Court restores students’ free-speech lawsuit against Board of Regents
WASHINGTON – A federal appeals court ruled Wednesday that the Arizona Students’ Association can pursue a claim that the Arizona Board of Regents cut off its funding in retaliation for the student group’s aggressive support of a school-funding initiative.
The ruling by a three-judge panel of the 9th U.S. Circuit Court of Appeals overturns a lower court that had dismissed the students’ case on the grounds that the regents, as an arm of the state, enjoy immunity from being sued for monetary damages.
The appellate court decision by Judge Richard Paez said that individual board members are not immune and that a state agency can be sued to prevent future violations of constitutional rights. Paez said the students “properly alleged a First Amendment retaliation claim” in their lawsuit.
Paez wrote that the “disparity in power” between the students and the board is “vast” and that students had argued that the regents “leveraged that power to punish the ASA for participating in core political speech and, further, to attempt to bankrupt the ASA to prevent it from exercising its free-speech rights in the future.
“It is highly likely the board’s alleged retaliation would chill and discourage a student or student organization of similar fortitude and conviction from exercising its free-speech rights,” the opinion said.
A spokeswoman for the regents would only say that the board would review Wednesday’s ruling with its legal counsel when it meets next week, and determine then what steps to take.
But an official with the student association said Wednesday that, after sitting in on arguments in the case, she was hoping for a decision that was “really powerful to our favor.”
“When you’re talking about silencing an organization like ASA, you’re also talking about silencing all the students this organization aims to uplift,” said Shayla Stevens, the executive director of ASA.
Silencing student political speech is just what the association claims the regents were trying to do in late 2012 when they called a special meeting and voted to stop collecting the student fees that fund the association.
In the months leading up to that meeting, ASA had campaigned heavily for the passage of Proposition 204, which would have made permanent a temporary 1-cent increase in the sales tax, with the extra money dedicated to education, transportation and human services projects.
The students’ association helped draft the proposition, collected petition signatures and campaigned for the measure, using $120,000 of student fees for the Yes on Proposition 204 campaign. The measure ultimately failed by about a 2-1 margin.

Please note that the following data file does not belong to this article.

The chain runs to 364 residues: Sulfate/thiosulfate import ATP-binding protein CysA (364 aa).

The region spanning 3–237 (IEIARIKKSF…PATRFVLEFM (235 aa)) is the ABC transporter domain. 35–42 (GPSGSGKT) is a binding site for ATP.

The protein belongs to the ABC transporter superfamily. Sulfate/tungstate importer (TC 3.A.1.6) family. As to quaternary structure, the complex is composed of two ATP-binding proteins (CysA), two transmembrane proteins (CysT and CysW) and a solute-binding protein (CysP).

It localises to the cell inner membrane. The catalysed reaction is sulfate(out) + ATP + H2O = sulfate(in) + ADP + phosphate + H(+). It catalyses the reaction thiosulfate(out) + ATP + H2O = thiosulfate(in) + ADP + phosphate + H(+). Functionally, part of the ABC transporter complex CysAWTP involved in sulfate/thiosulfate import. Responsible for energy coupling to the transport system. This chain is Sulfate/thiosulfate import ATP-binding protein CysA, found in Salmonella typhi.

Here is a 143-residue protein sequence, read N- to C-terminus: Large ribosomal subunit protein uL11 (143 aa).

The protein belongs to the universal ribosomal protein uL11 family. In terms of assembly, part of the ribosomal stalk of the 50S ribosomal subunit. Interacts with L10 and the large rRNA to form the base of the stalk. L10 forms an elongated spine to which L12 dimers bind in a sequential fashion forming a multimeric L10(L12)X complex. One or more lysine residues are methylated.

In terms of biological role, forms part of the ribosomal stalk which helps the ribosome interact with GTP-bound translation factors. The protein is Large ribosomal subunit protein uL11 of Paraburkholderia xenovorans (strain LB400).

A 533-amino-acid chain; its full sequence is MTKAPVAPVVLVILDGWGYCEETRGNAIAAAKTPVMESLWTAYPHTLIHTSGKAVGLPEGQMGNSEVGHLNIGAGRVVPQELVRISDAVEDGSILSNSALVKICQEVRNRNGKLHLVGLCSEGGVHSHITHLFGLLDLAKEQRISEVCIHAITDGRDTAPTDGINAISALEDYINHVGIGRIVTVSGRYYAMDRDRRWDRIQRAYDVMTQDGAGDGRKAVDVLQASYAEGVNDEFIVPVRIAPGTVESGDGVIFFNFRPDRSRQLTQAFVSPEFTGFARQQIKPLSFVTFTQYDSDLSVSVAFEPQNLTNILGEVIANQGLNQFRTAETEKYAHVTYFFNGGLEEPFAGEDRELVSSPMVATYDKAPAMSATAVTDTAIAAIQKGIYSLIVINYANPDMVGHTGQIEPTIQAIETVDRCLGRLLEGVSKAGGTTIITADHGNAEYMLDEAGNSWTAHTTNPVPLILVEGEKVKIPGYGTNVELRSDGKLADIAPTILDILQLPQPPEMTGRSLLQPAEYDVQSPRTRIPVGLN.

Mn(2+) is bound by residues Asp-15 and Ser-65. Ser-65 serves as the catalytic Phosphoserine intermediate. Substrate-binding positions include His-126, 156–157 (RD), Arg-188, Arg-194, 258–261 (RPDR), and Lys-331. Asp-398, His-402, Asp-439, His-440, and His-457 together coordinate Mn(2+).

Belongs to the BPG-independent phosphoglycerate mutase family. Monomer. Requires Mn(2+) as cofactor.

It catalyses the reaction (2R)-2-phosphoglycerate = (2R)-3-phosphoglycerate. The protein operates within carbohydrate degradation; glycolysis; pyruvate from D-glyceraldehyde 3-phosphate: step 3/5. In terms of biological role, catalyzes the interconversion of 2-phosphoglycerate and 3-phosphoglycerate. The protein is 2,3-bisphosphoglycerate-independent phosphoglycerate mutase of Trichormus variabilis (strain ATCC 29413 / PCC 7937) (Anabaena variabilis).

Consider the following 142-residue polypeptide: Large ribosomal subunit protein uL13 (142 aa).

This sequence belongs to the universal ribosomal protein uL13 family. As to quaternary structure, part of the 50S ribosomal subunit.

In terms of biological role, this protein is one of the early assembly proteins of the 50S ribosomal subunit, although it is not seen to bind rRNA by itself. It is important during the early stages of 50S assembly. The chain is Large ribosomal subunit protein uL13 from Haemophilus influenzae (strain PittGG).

Opponents to the proposition included then-Gov. Jan Brewer, who automatically held a seat on the board, and several regents who had criticized the association’s support of the measure.
Since 1998, the regents had collected a per-student fee on behalf of the association. But the regents voted in November 2012 to stop collecting the fee, then decided in spring 2013 to only collect fees from those students who voluntarily agreed to pay it. The Arizona Legislature subsequently prohibited the collection of student fees for any organization that is not part of the university system – which would include the association.
Stevens said the association has not received any money from the board since the dispute began, including money that was collected for spring semester 2013 and held.
The ASA sued, but a lower court threw out the suit, citing sovereign immunity. Even if the board was not immune, the district court said, its refusal to fund the association was not retaliation for free speech – it was just a refusal to facilitate that speech, which is permissible.
But the circuit court disagreed, saying that cutting off funding served to chill free speech by cutting off a valuable government benefit to the students.
Stephen Montoya, an attorney for the ASA, said the decision showed that the government cannot take away benefits from students based on their exercise of their First Amendment rights.
“Even if you voluntarily give something you are not obliged to give, you cannot take it away in retaliation of free speech,” said Montoya, who added that he was pleased with the decision.